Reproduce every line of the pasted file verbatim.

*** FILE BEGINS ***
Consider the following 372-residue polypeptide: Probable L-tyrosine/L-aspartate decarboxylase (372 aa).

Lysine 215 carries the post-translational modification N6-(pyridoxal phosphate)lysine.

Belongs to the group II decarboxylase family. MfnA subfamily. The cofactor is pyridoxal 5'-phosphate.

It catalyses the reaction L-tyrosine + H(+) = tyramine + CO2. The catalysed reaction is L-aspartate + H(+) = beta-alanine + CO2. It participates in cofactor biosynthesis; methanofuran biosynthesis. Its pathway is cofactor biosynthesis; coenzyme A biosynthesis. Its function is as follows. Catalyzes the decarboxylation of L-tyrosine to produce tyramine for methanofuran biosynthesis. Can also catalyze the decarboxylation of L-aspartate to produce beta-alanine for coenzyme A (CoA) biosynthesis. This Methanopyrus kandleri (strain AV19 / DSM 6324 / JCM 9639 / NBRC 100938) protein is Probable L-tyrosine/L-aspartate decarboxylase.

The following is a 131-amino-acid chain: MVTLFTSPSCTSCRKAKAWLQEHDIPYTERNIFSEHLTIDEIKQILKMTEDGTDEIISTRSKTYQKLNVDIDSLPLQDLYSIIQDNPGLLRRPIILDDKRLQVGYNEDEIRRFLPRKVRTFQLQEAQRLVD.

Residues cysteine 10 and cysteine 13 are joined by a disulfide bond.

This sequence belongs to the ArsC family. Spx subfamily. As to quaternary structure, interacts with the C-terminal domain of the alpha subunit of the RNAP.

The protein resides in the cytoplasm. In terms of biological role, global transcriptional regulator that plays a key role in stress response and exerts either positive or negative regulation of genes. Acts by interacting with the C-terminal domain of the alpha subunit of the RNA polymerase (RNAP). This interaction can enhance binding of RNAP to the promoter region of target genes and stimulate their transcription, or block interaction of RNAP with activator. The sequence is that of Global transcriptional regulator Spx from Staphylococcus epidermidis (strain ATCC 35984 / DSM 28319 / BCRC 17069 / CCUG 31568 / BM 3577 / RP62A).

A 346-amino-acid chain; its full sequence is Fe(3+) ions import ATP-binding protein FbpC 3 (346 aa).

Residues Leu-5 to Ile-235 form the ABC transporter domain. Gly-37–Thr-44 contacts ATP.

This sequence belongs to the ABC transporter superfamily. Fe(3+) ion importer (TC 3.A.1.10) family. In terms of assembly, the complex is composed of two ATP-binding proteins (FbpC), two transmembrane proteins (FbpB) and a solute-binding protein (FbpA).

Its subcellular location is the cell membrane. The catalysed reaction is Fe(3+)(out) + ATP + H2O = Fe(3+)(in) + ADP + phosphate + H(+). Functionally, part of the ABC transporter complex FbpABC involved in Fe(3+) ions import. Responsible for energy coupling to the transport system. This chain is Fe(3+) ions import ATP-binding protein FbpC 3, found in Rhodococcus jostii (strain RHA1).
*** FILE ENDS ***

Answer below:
Consider the following 372-residue polypeptide: Probable L-tyrosine/L-aspartate decarboxylase (372 aa).

Lysine 215 carries the post-translational modification N6-(pyridoxal phosphate)lysine.

Belongs to the group II decarboxylase family. MfnA subfamily. The cofactor is pyridoxal 5'-phosphate.

It catalyses the reaction L-tyrosine + H(+) = tyramine + CO2. The catalysed reaction is L-aspartate + H(+) = beta-alanine + CO2. It participates in cofactor biosynthesis; methanofuran biosynthesis. Its pathway is cofactor biosynthesis; coenzyme A biosynthesis. Its function is as follows. Catalyzes the decarboxylation of L-tyrosine to produce tyramine for methanofuran biosynthesis. Can also catalyze the decarboxylation of L-aspartate to produce beta-alanine for coenzyme A (CoA) biosynthesis. This Methanopyrus kandleri (strain AV19 / DSM 6324 / JCM 9639 / NBRC 100938) protein is Probable L-tyrosine/L-aspartate decarboxylase.

The following is a 131-amino-acid chain: MVTLFTSPSCTSCRKAKAWLQEHDIPYTERNIFSEHLTIDEIKQILKMTEDGTDEIISTRSKTYQKLNVDIDSLPLQDLYSIIQDNPGLLRRPIILDDKRLQVGYNEDEIRRFLPRKVRTFQLQEAQRLVD.

Residues cysteine 10 and cysteine 13 are joined by a disulfide bond.

This sequence belongs to the ArsC family. Spx subfamily. As to quaternary structure, interacts with the C-terminal domain of the alpha subunit of the RNAP.

The protein resides in the cytoplasm. In terms of biological role, global transcriptional regulator that plays a key role in stress response and exerts either positive or negative regulation of genes. Acts by interacting with the C-terminal domain of the alpha subunit of the RNA polymerase (RNAP). This interaction can enhance binding of RNAP to the promoter region of target genes and stimulate their transcription, or block interaction of RNAP with activator. The sequence is that of Global transcriptional regulator Spx from Staphylococcus epidermidis (strain ATCC 35984 / DSM 28319 / BCRC 17069 / CCUG 31568 / BM 3577 / RP62A).

A 346-amino-acid chain; its full sequence is Fe(3+) ions import ATP-binding protein FbpC 3 (346 aa).

Residues Leu-5 to Ile-235 form the ABC transporter domain. Gly-37–Thr-44 contacts ATP.

This sequence belongs to the ABC transporter superfamily. Fe(3+) ion importer (TC 3.A.1.10) family. In terms of assembly, the complex is composed of two ATP-binding proteins (FbpC), two transmembrane proteins (FbpB) and a solute-binding protein (FbpA).

Its subcellular location is the cell membrane. The catalysed reaction is Fe(3+)(out) + ATP + H2O = Fe(3+)(in) + ADP + phosphate + H(+). Functionally, part of the ABC transporter complex FbpABC involved in Fe(3+) ions import. Responsible for energy coupling to the transport system. This chain is Fe(3+) ions import ATP-binding protein FbpC 3, found in Rhodococcus jostii (strain RHA1).